Learn how probability, math, and statistics can be used to help baseball, football and basketball teams improve, player and lineup selection as well as in game strategy.

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From the course by University of Houston System

Math behind Moneyball

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Learn how probability, math, and statistics can be used to help baseball, football and basketball teams improve, player and lineup selection as well as in game strategy.

From the lesson

Module 10

You will learn how Kelly Growth can optimize your sports betting, how regression to the mean explains the SI cover jinx and how to optimize a daily fantasy sports lineup. We close with a discussion of golf analytics.

- Professor Wayne WinstonVisiting Professor

Bauer College of Business

A lot of you probably know that phrase, Show Me I'm from Missouri.

Harry Truman, one of my favorite presidents of the 20th century,

was a haberdasher from Missouri.

Should all read Truman by David McCullough,

the great author who wrote the John Adams book and many other books.

But I truly think Truman was a great biography.

Okay, so if you believe in Show Me, I'm From Missouri,

let's show you Kelly Growth really works with simulation.

Okay, so let's have a two way data table.

Okay, going across the row is the percentage or money allocated in Stock 1,

using the example that we just discussed.

So here we'll use .5.

Okay, and then we figure out basically, a random number for Stock 1.

If it's less than .5, Stock 1 doubles.

Otherwise it gets cut in half.

And the same for Stock 2.

So we begin with a dollar.

What happens to our Stock 1 money?

If Stock 1 goes down, okay.

Then basically we would double our money in Stock 1.

Sorry.

At random numbers less than .5, Stock 1 goes up.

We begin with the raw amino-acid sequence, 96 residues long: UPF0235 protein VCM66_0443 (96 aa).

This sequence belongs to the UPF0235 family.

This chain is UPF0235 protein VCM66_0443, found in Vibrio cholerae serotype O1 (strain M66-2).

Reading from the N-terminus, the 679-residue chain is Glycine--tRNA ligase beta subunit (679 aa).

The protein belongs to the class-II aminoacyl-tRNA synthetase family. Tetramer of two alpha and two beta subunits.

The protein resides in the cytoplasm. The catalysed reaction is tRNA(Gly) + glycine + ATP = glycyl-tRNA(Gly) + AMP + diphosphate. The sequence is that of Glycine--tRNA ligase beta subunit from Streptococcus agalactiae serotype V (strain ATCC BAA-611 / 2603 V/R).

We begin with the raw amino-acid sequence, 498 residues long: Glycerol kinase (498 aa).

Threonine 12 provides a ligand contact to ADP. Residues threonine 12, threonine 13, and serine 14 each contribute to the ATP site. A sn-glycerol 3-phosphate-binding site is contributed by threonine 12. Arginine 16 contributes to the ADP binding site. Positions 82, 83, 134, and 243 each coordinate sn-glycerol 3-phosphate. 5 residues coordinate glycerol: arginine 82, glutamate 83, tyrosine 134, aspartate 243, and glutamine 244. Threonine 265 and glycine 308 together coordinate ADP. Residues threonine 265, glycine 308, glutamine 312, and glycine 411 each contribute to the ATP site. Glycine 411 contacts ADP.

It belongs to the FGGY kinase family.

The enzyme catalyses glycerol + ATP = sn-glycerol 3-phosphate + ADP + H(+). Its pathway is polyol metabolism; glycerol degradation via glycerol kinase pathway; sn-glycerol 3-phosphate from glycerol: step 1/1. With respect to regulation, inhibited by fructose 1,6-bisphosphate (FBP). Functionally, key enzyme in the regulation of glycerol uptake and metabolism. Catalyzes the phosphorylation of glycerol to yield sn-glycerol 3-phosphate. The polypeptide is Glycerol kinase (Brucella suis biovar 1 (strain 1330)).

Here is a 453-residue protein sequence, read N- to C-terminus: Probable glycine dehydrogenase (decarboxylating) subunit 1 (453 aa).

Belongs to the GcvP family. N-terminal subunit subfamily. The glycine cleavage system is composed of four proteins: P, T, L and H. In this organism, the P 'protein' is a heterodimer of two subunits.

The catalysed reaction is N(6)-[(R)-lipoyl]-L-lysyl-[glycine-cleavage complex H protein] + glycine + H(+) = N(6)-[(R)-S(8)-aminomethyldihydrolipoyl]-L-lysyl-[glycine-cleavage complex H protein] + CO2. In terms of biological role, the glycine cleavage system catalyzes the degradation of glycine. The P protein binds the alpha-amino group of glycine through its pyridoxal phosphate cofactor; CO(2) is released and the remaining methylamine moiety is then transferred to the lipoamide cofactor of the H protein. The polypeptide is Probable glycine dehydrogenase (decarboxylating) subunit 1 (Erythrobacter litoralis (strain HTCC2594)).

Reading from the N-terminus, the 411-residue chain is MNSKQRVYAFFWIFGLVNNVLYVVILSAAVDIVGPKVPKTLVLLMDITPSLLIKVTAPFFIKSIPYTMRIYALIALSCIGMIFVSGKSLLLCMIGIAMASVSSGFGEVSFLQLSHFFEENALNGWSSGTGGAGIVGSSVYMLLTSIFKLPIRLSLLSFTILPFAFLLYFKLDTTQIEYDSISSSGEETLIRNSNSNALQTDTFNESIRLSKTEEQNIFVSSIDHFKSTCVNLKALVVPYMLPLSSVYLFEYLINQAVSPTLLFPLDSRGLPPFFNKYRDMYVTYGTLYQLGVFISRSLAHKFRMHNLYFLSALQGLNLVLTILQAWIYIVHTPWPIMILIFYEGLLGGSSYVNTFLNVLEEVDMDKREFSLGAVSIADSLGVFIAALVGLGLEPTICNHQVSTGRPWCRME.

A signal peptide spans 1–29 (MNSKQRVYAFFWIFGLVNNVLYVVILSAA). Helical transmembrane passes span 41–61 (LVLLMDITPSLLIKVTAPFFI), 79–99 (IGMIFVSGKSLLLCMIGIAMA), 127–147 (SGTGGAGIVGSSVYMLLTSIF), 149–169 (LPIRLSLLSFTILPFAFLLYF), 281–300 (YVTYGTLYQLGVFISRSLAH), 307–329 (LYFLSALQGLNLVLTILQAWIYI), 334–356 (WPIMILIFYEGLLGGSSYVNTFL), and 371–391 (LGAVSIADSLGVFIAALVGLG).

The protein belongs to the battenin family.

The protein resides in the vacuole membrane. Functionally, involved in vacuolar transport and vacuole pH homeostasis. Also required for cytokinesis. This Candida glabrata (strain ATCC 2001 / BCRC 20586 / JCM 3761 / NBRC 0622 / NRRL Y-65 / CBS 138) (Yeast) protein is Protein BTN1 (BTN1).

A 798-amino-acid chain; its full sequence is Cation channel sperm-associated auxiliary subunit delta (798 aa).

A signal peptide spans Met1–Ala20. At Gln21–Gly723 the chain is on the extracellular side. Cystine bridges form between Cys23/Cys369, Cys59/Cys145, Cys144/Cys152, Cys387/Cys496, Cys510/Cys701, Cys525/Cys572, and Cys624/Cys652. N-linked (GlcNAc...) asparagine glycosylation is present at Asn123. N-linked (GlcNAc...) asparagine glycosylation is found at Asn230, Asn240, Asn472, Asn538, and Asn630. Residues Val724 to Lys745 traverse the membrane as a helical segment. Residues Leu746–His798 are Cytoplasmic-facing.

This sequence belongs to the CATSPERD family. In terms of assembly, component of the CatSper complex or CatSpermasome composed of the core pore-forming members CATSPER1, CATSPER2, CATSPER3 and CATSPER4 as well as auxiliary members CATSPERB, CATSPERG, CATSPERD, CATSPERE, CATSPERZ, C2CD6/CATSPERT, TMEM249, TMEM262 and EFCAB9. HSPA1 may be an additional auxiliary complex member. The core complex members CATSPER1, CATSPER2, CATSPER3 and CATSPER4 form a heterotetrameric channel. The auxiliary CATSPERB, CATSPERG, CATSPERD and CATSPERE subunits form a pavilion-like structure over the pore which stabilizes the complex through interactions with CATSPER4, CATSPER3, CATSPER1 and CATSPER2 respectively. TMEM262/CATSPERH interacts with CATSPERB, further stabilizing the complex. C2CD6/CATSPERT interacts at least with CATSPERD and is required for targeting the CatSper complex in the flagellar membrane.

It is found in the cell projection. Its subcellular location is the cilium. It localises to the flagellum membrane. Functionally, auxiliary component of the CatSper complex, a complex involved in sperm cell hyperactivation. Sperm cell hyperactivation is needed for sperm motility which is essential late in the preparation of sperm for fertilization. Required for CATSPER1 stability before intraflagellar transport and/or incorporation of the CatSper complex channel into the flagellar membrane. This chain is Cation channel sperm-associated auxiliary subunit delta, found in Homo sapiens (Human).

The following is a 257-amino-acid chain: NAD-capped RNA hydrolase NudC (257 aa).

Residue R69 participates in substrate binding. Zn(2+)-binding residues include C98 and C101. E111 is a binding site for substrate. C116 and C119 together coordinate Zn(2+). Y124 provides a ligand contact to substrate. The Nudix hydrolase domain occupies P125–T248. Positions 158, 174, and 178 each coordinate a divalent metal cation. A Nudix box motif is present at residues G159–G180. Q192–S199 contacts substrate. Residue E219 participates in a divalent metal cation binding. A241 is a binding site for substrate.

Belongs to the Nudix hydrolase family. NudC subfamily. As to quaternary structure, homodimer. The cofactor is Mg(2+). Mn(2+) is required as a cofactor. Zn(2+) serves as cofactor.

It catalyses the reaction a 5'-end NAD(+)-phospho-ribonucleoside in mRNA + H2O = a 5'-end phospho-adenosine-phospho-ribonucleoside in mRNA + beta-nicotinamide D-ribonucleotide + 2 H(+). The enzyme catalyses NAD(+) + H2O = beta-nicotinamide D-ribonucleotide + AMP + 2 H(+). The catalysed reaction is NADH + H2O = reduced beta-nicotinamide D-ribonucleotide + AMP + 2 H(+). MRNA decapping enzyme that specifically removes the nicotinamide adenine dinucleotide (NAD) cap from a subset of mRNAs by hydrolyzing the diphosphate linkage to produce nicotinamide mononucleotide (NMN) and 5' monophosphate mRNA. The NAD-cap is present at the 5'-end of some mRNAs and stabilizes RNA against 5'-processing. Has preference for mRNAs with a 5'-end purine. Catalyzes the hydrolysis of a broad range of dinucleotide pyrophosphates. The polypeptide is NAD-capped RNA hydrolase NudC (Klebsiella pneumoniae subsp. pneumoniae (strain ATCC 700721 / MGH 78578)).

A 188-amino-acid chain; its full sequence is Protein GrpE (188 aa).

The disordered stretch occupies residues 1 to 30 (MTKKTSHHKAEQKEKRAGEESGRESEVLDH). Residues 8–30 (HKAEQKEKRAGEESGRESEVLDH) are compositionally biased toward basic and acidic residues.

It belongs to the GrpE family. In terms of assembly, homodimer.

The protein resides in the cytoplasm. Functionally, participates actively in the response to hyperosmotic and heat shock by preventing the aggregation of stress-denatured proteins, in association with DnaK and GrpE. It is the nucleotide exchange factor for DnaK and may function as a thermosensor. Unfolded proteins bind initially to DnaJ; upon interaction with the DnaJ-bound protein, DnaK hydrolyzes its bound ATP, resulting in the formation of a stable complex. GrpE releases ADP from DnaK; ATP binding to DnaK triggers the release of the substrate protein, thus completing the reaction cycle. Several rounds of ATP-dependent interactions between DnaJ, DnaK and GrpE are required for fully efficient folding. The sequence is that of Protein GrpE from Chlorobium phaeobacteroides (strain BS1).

We double our money.

Otherwise, we cut it in half.

The same for Stock 2.

So our final cash position would be the fraction in Stock 1, times the initial

capital, because that's what's in Stock 1, times the growth rate for Stock 1.

Plus one minus the fraction in Stock 1, because that's in Stock 2 times basically

the initial capital, that's the amount in Stock 2 times the growth rate for Stock 2.

And that's the final position.

We begin the next year with what we ended the last year with and we'd run this.

I ran it I guess 50 years growth rate,

since you started with a dollar is the 50th root.

Okay.

Okay.

Of your final cash position divided by your initial cash position.

Your initial cash position was one.

I guess I can put that in there.

Then you subtract one.

So here we grew three percent a year, okay.

We ended up with five dollars.

We can also grow negative amount.

It's going to be slow here.

We grew 16%.

So I did a two way data table.

I got 5,000 rows.

These are the iterations.

And then I have the fraction in Stock 1 going across, and

then I make the output cell is that growth rate.

So per period.

So we can average that growth rate for each fraction in Stock 1.

Zero through 90% because 100% in Stock 1 means nothing in Stock 2,

which is equivalent to having nothing in stock.

This is nothing in Stock 1 means everything in Stock 2.

100% in Stock 1 means nothing in Stock 2, okay.

So they're fairly equivalent, so I would do,

we could do this data table again from scratch, so what we could do is,

okay, so the output sale is going to be the growth rate.

And we do control shift, right arrow, control shift, down arrow.

We do data, what if analysis,

data table, a column input cell is any blank cell like it is in all simulations.

The row input cell is the fraction in Stock 1.

That's right there.

We may have to hit F9 to make these change, I guess I gotta hit F9, okay.

So you can see data, it's running there.

So you can see if you have half your money,

you get 12% annual return in stock if you have half your money in Stock 1.

If you put nothing in Stock 1, you basically break even,

I could run this 10,000, 5,000 more times.

And you'll see the same thing, you put all of your money in Stock 1, nothing in

Stock 1, all in Stock 2, you hardly grow at all, but you grow around 12% here.

Let's do it one more time.

So that should convince you there is something to Kelly growth,

here we grew 11.9%, here we grew 0.36%.

So basically we can see by putting half our money Stock 1 and

half our money in Stock 2, we sort of hedge our risk.

We rebalance our portfolio each year, and sort of lets us buy low and

sell high in a sense.

And that's much better than putting all our money in one stock or the other.

And so, this will lead us in the next video to basically applying the Kelly

growth criteria to figure out, if you know your probability of winning a bet,

basically, what fraction of you money should you place on each bet.

And basically, when we talk about family fantasy sports,

if you think you know the chance of your lineup winning, you could apply Kelly

growth to family fantasy sports games like Skill zone, Draft Kings or Phantom.

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